Effect of nutrient limitation on the Mediterranean flour moth, Ephestia kuehniella Zeller : a thesis presented in partial fulfilment of the requirements for the degree of Doctor of Philosophy in Entomology at Massey University, Palmerston North, New Zealand
The Mediterranean flour moth, Ephestia kuehniella is a cosmopolitan pest of stored
products that now has wide distribution in flour/feed mills in New Zealand.
Understanding how individual behaviour and life‐history strategies evolve in
response to environmental variation will help predict the population dynamics and
allow us to develop environmentally safe pest control measures.
This study investigated effects of food shortage and the responses this stimulated
in E. kuehniella. I artificially created food stress environment by rearing E.
kuehniella larvae at five different population densities of 50, 100, 200, 400 & 800
on a constant amount of diet (50 g). Population density had a detrimental effect on
E. kuehniella fitness. At higher population density (800) due to food shortage larval
period was prolonged, percent survival and pupal mass of both sexes decreased.
Poor nutrition during the larval stage also effected adult morphology and
reproductive output. Female fecundity decreased with increased population
density. Females that developed at high population density (800) emerged with
small head, thorax and forewing, but food stressed females developed large
abdomens relative to their body mass. There were no significant changes in female
ovipositor length in response to nutrient limitation indicating that under poor
environmental conditions females allocate more resources to reproduction and in
particular to traits that influence offspring. In males, head and thorax width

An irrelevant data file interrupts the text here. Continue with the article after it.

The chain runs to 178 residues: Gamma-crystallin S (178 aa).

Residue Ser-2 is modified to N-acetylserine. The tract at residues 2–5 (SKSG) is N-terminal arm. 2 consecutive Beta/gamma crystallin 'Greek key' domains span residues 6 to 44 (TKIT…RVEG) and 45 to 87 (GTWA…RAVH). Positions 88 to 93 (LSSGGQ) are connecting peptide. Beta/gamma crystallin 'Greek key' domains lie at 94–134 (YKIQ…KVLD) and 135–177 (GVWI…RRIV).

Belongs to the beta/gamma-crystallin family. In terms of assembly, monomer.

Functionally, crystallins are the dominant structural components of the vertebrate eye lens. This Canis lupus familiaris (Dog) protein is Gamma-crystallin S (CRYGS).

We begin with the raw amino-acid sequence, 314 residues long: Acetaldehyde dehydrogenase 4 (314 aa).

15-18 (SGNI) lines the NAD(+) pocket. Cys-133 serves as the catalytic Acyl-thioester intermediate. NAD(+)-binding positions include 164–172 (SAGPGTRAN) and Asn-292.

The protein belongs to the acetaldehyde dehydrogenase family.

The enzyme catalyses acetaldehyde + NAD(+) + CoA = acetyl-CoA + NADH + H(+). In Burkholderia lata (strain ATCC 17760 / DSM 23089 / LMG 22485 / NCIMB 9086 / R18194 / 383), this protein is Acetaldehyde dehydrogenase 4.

decreased with increased population density. Males at higher population density
had large forewings relative to their body mass, possibly to aid movement to new
habitats. Genital traits were insensitive to food shortage resulting from crowding.
Although males at population densities of 400 & 800 produced fewer eupyrene
sperm they had similar mating frequency and transferred similar numbers of
apyrene sperm indicating that male development responds to juvenile
environment. Males and females use visual and chemical cues to assess quality of
potential mates during mate selection and prefer individuals that developed at
high population density (800) compared to low population density (200) when
their weights were matched, probably to obtain direct and indirect genetic
benefits. Ephestia kuehniella obtains indirect genetic benefits through mate choice
decisions. Body size has a heritable component and large parents produce large
sons and daughters. Mother body mass influences offspring growth rate and
daughter developmental period is shortened with increase in mother body mass
but no such effect was observed on son developmental period indicating a nongenetic
maternal effects. On the other hand, fathers do not have a notable influence
on offspring growth rate and as a result the offspring of large fathers took longer to
develop. Similarly, sons and daughters of polyandrous and cross culture females
were heavier and polyandry increased female fitness especially in stressful